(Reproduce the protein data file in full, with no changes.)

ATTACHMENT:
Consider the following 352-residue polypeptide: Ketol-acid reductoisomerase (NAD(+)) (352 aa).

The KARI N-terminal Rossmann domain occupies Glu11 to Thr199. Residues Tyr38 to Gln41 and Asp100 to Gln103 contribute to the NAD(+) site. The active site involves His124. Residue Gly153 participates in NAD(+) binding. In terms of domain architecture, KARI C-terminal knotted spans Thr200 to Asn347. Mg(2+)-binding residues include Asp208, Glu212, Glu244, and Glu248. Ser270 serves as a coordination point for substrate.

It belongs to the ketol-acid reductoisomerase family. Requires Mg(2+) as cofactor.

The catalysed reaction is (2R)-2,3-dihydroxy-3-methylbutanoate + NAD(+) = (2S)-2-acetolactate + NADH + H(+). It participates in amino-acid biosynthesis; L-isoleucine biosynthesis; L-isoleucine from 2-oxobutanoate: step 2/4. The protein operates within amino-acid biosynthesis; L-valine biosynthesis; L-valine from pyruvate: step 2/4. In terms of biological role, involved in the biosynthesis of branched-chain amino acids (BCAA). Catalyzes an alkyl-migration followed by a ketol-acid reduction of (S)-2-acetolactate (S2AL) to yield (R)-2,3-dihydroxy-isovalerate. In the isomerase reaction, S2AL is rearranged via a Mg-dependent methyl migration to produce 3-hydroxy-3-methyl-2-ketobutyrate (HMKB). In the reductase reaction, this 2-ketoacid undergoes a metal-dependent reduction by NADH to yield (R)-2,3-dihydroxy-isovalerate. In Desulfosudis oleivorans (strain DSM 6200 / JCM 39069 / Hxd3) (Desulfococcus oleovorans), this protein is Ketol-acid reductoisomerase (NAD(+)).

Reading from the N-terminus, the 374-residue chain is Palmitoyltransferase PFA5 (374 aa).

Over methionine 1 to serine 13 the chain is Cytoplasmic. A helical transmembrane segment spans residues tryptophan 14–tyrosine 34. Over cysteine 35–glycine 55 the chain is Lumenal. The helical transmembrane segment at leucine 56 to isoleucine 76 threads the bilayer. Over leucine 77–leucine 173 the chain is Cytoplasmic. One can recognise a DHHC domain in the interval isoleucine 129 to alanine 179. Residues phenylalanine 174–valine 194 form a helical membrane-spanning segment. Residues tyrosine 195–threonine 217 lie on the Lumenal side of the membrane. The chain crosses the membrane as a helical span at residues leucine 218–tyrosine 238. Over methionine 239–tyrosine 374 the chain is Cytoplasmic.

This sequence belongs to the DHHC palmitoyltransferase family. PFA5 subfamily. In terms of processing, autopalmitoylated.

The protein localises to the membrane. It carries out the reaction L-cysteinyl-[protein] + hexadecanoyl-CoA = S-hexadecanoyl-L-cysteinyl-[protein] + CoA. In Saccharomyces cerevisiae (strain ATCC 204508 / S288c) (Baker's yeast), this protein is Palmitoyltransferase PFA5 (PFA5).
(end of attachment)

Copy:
Consider the following 352-residue polypeptide: Ketol-acid reductoisomerase (NAD(+)) (352 aa).

The KARI N-terminal Rossmann domain occupies Glu11 to Thr199. Residues Tyr38 to Gln41 and Asp100 to Gln103 contribute to the NAD(+) site. The active site involves His124. Residue Gly153 participates in NAD(+) binding. In terms of domain architecture, KARI C-terminal knotted spans Thr200 to Asn347. Mg(2+)-binding residues include Asp208, Glu212, Glu244, and Glu248. Ser270 serves as a coordination point for substrate.

It belongs to the ketol-acid reductoisomerase family. Requires Mg(2+) as cofactor.

The catalysed reaction is (2R)-2,3-dihydroxy-3-methylbutanoate + NAD(+) = (2S)-2-acetolactate + NADH + H(+). It participates in amino-acid biosynthesis; L-isoleucine biosynthesis; L-isoleucine from 2-oxobutanoate: step 2/4. The protein operates within amino-acid biosynthesis; L-valine biosynthesis; L-valine from pyruvate: step 2/4. In terms of biological role, involved in the biosynthesis of branched-chain amino acids (BCAA). Catalyzes an alkyl-migration followed by a ketol-acid reduction of (S)-2-acetolactate (S2AL) to yield (R)-2,3-dihydroxy-isovalerate. In the isomerase reaction, S2AL is rearranged via a Mg-dependent methyl migration to produce 3-hydroxy-3-methyl-2-ketobutyrate (HMKB). In the reductase reaction, this 2-ketoacid undergoes a metal-dependent reduction by NADH to yield (R)-2,3-dihydroxy-isovalerate. In Desulfosudis oleivorans (strain DSM 6200 / JCM 39069 / Hxd3) (Desulfococcus oleovorans), this protein is Ketol-acid reductoisomerase (NAD(+)).

Reading from the N-terminus, the 374-residue chain is Palmitoyltransferase PFA5 (374 aa).

Over methionine 1 to serine 13 the chain is Cytoplasmic. A helical transmembrane segment spans residues tryptophan 14–tyrosine 34. Over cysteine 35–glycine 55 the chain is Lumenal. The helical transmembrane segment at leucine 56 to isoleucine 76 threads the bilayer. Over leucine 77–leucine 173 the chain is Cytoplasmic. One can recognise a DHHC domain in the interval isoleucine 129 to alanine 179. Residues phenylalanine 174–valine 194 form a helical membrane-spanning segment. Residues tyrosine 195–threonine 217 lie on the Lumenal side of the membrane. The chain crosses the membrane as a helical span at residues leucine 218–tyrosine 238. Over methionine 239–tyrosine 374 the chain is Cytoplasmic.

This sequence belongs to the DHHC palmitoyltransferase family. PFA5 subfamily. In terms of processing, autopalmitoylated.

The protein localises to the membrane. It carries out the reaction L-cysteinyl-[protein] + hexadecanoyl-CoA = S-hexadecanoyl-L-cysteinyl-[protein] + CoA. In Saccharomyces cerevisiae (strain ATCC 204508 / S288c) (Baker's yeast), this protein is Palmitoyltransferase PFA5 (PFA5).